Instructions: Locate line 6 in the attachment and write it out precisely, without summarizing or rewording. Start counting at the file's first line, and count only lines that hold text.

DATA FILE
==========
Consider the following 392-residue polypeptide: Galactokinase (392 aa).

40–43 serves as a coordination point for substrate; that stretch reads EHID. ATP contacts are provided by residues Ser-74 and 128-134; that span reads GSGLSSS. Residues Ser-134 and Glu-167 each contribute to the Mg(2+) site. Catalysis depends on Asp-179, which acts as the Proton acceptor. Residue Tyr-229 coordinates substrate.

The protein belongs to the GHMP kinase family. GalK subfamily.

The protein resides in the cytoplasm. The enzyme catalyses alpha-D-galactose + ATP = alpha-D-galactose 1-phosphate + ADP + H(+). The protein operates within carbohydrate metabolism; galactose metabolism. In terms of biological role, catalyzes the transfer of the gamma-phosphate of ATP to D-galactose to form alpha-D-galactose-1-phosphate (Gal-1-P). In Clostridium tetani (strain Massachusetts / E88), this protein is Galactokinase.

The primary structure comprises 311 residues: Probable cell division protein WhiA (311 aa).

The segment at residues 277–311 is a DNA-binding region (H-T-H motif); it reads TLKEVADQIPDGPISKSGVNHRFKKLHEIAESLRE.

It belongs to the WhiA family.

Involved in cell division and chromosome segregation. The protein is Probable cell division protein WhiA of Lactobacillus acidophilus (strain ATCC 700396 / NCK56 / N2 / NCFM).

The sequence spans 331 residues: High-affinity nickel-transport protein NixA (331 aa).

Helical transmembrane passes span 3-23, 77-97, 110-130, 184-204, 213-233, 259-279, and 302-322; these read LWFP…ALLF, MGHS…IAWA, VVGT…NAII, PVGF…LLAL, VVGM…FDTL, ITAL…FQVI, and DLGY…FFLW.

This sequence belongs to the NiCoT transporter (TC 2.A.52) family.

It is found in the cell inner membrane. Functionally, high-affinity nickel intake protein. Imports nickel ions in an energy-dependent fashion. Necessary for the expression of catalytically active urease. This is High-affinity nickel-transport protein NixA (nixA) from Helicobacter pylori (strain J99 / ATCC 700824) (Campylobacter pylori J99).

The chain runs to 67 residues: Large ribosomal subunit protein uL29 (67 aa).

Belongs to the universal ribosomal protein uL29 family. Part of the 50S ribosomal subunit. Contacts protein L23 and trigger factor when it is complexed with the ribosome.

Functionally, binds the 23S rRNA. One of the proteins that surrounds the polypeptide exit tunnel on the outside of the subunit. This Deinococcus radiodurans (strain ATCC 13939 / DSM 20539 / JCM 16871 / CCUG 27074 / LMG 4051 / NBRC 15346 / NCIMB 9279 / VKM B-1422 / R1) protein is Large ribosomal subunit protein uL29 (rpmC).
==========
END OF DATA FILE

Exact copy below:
The segment at residues 277–311 is a DNA-binding region (H-T-H motif); it reads TLKEVADQIPDGPISKSGVNHRFKKLHEIAESLRE.